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New South Carolina Law Lets Students Bring Sunscreen to School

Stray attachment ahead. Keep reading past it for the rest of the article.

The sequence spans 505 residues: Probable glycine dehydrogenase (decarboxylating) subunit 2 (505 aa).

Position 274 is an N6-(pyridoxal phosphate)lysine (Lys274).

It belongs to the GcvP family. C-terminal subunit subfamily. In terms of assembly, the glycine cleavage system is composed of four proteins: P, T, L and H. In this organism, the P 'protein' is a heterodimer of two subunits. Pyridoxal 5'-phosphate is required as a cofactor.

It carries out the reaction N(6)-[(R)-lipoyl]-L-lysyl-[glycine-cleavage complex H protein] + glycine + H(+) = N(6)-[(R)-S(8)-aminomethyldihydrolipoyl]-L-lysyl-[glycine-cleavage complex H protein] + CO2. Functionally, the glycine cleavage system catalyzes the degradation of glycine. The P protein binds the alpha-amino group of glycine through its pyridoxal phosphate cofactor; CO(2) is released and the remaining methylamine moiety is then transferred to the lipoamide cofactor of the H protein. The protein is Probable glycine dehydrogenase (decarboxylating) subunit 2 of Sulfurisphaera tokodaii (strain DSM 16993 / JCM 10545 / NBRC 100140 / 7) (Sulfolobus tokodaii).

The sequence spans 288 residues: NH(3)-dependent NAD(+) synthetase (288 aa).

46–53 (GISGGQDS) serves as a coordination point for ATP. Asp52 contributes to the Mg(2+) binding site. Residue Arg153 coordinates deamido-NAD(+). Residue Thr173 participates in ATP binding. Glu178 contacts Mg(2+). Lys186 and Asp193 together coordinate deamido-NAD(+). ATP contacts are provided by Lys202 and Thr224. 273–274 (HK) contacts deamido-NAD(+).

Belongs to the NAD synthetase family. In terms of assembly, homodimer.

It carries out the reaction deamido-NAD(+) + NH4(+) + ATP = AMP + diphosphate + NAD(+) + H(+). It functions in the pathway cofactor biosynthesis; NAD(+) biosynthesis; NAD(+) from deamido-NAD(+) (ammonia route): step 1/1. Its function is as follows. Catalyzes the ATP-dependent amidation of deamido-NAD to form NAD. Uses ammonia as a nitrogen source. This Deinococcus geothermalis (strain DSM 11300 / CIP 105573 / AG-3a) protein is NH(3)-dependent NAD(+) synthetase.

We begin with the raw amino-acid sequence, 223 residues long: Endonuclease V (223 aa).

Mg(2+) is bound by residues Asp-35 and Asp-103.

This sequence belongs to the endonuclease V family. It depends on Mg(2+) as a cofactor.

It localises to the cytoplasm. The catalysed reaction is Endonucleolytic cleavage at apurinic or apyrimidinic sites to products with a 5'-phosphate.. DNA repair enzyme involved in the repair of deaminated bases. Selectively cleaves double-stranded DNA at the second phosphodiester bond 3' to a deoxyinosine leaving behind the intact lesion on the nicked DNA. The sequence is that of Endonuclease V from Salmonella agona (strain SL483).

In case you didn't know this, students haven't been allowed to bring sunscreen to school in the past.  That's about to change.  A new law in the Palmetto state allows parents to send their students to school with sunscreen now without a note from the doctor. Sunscreen in South Carolina Schools Since the Federal Drug Administration regulates sunscreen as an over-the-counter drug, students had to have a doctor's note in order to take sunscreen to school.  It had to be kept in the office and administered to the student by a nurse, at designated times.  State lawmakers agreed the law was senseless and needed to be changed.  South Carolina Governor Henry McMaster just signed the change into law in May. The bill states, "A topical, non-aerosol product regulated by the United States Food and Drug Administration for over-the-counter use for the purpose of limiting ultraviolet light-induced skin damage.  Sunscreen does not include prescription medication." "This is just a good example of commonsense public policy that addresses an actual need and comes up with a solution," said Patrick Kelly, Palmetto State Teachers Association Director of Public Affairs. The new state law now reads, "Public schools shall not prohibit the possession or personal use of sunscreen."  Take note, however, the new law only applies to cream sunscreens and not aerosols. South Carolina becomes the 27th state to adopt legislation addressing barriers to sunscreen use in school.  The South Carolina Education Association is also urging schools to find ways to add more shade to their recess areas. This would provide even more protection from the sun for students. For more local news, click here. [select-listicle listicle_id="120467" syndication_name="aiken-county-public-school-district-welcomes-5-new-principals" description="yes"]